AFP Chief denies Filipino soldiers pointed guns at China Coast Guard in tense confrontation

General Romeo Brawner Jr. says it was China Coast Guard who seized a food package meant for Ayungin troops during a resupply mission last month.

General Romeo Brawner Jr.jpg
Armed Forces of the Philippines (AFP) Chief of Staff, General Romeo Brawner Jr. holds a press conference at Camp Aguinaldo in Quezon City on June 4, 2024 to give updates on the confrontation between AFP and Chinese personnel during a resupply mission in Ayungin Shoal last month. (Photo by Martin A. Sadongdong / MANILA BULLETIN)

General Romeo Brawner Jr., Chief of Staff of the Armed Forces of the Philippines (AFP), belied reports that some Filipino soldiers directed their firearms towards China Coast Guard (CCG) personnel during a resupply mission at Ayungin (Second Thomas) Shoal in the West Philippine Sea (WPS) last month.

In a press conference at Camp Aguinaldo in Quezon City on Tuesday, June 4, Brawner said that the troops were simply acting on a "self-defense" since CCG personnel came as close as five to 10 meters from BRP Sierra Madre, a grounded Philippine Navy (PN) vessel which serves as an AFP outpost in the contested shoal, to seize one of the four food packages meant for the troops.

The resupply mission was held on May 19 via airdrop method.

According to Commodore Roy Vincent Trinidad, PN spokesperson for WPS, there were four sorties during the mission, with each sortie supposed to drop a food package carrying rice, biscuits, canned goods, and other provisions near the BRP Sierra Madre.

However, during the second sortie, the Chinese Military Commission -- which supervises the People's Liberation Army (PLA) Navy and the CCG -- deployed two rigid hull inflatable boats (RHIBs) to forcibly take the second food package at approximately five to 10 meters from the BRP Sierra Madre, Trinidad shared.

It was the first time that the Chinese RHIBs operated that close to BRP Sierra Madre, Trinidad said. At the time, there were also three CCG ships and 12 Chinese maritime militia vessels (CMMVs) in the area while the BRP Sierra Madre fielded two rubber boats to get the supplies.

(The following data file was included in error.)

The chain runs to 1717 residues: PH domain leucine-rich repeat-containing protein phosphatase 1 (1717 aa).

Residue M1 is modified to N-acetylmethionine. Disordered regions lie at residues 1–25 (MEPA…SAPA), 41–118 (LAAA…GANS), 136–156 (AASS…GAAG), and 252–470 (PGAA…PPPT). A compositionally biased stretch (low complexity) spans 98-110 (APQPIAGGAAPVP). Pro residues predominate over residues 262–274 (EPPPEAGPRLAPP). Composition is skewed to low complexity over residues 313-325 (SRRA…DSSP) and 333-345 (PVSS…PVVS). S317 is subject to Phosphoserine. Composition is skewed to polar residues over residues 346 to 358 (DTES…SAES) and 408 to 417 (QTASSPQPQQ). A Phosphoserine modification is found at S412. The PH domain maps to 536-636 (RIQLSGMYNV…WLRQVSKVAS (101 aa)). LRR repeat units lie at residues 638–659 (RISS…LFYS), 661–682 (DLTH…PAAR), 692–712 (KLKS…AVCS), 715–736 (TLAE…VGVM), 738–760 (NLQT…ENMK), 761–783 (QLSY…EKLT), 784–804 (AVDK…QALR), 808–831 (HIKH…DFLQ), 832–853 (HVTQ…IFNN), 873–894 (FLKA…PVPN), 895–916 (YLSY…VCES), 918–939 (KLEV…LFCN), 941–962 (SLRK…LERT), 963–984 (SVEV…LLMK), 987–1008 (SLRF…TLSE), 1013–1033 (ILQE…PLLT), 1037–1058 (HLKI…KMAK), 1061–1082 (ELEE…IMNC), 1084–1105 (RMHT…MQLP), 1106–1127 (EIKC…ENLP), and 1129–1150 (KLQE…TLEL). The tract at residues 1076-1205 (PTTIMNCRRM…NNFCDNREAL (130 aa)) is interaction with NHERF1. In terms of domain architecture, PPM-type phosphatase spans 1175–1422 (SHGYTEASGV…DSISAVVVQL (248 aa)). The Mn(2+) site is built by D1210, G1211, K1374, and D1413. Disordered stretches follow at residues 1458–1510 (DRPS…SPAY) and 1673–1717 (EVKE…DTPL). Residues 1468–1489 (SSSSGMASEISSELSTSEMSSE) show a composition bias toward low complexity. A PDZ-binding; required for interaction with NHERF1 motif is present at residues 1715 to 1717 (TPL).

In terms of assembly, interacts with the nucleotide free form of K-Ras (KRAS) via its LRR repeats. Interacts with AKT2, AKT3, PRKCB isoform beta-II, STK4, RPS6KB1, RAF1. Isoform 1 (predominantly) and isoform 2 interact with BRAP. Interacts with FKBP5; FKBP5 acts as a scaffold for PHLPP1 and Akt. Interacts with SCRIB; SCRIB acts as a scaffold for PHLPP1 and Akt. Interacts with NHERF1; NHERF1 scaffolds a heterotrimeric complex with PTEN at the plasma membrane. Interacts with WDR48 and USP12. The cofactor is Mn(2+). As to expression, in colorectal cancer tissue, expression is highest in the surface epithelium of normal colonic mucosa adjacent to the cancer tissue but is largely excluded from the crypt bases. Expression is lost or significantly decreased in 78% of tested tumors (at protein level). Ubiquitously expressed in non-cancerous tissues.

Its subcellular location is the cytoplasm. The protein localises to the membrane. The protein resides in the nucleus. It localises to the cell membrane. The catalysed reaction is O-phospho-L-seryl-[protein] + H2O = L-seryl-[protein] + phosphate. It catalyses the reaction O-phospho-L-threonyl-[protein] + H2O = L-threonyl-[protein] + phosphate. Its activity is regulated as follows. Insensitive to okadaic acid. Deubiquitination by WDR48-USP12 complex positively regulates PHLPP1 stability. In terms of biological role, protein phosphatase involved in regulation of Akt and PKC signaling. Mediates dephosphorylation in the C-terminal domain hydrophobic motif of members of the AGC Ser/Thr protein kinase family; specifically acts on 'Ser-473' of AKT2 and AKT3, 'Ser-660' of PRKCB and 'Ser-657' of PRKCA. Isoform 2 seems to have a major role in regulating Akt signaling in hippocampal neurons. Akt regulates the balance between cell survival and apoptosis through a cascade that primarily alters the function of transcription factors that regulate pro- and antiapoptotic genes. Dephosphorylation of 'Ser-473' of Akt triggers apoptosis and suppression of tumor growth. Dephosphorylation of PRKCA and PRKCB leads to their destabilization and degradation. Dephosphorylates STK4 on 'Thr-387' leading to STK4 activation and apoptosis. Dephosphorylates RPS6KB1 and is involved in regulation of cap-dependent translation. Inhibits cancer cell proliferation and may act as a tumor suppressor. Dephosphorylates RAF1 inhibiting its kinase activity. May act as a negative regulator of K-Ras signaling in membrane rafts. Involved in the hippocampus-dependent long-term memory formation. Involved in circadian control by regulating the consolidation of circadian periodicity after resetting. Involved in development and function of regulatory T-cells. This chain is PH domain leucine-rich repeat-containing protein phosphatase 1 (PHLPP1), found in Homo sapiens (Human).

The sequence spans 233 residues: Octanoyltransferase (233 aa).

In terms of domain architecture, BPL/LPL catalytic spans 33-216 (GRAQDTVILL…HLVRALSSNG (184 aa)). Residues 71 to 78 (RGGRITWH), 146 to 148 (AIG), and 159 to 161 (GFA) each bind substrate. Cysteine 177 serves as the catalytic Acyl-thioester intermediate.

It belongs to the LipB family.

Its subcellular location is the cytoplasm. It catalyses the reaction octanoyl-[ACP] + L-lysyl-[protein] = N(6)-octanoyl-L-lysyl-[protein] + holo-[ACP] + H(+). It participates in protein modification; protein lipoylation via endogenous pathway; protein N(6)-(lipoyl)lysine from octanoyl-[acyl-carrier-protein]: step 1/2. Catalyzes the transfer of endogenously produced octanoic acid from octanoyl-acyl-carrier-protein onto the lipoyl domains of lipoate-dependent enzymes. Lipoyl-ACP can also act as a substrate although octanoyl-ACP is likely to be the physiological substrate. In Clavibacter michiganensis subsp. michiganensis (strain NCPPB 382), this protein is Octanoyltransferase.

"When the second package was dropped, they went to the area to recover it despite the fact that our boats were already there. Nakipag-agawan pa sila, inunahan pa tayo (They wanted to take it away from us, they wanted to get hold of it first)," Brawner said.

"The thing was when they opened the packages and when they saw that it’s only food stuff, they threw it back into the water. Siguro naghahanap sila ng construction materials (Probably they were trying to find construction materials)," he stated, noting that some of the food items sunk into the sea and were considered as wasted.

Other items that were retrieved -- biscuits, rice, coffee and bread -- were brought by the AFP troops to the BRP Sierra Madre.

"Wala silang karapatan na kunin 'yung sarili nating supply because ang laman lang naman ng mga supply natin as you saw were food items and some medicines because sometimes, nagkakasakit 'yung mga sundalo natin onboard (They have no right to confiscate our supply because it only contains food items and some medicines because sometimes, our troops get sick onboard)," Brawner said.

All the three other food packages were successfully brought to the Filipino troops.

The proximity of the CCG personnel to BRP Sierra Madre raised the alarm of the AFP personnel, prompting them to act according to their rules of engagement (ROE), according to the military chief.

The ROE simply means that foreign vessels venturing dangerously close to Philippine military vessels and in violation of safe distance protocols "necessitate heightened vigilance and alertness" from AFP personnel, hence, the troops were "seen on-guard because of the CCG's provocative presence near BRP Sierra Madre."

That same scenario was caught on camera and published by Chinese media site CGTN where it claimed that at least two men onboard the BRP Sierra Madre pointed their guns toward the CCG personnel.

"On the issue of the ponting of the guns, we are denying that any of our sodliers pointed deliberately their guns to any of the Chinese in the RHIBs," Brawner said.

However, he admitted that the soldiers were armed since the BRP Sierra Madre is a PN-commissioned ship and therefore "it is authorized to have weapons onboard, both crew-served weapons and individual weapons for our soldiers based on the concept of self-defense."

"We have the right to defend ourselves from any armed attack or external attack," Brawner emphaszied. "From the point of view of our soldiers, [the Chinese presence] posed a danger, a threat dahil napakalapit na nila (because they came really close)."

Prior to the confrontation, Brawner said the CCG also blocked a medical evacuation (medevac) of a Fiipino trooper who fell ill while onboard BRP Sierra Madre.

He said they had to ask for help from the Philippine Coast Guard (PCG) to deploy its patrolling ship just to transfer the sick personnel to Palawan and have him hospitalized.

Rising tension

The tense confrontation came to light just days after President Marcos spoke at the Shangri-La Dialogue (SLD) defense forum in Singapore last week where he emphasized that the Philippines is resolute in building up its own defense capabilities, harnessing partnerships, and standing up against attempts to undermine regional stability.  

Brawner considered the latest actions of China as "illegal."

"In the international order, you're not supposed to confiscate the supplies of another country even in war," he said.

The latest incidents were already reported by the AFP to the Department of National Defense (DND) and Department of Foreign Affairs for possible course of actions.

"We have done our part, it's up to the DFA whether they are going to file a protest," Brawner said.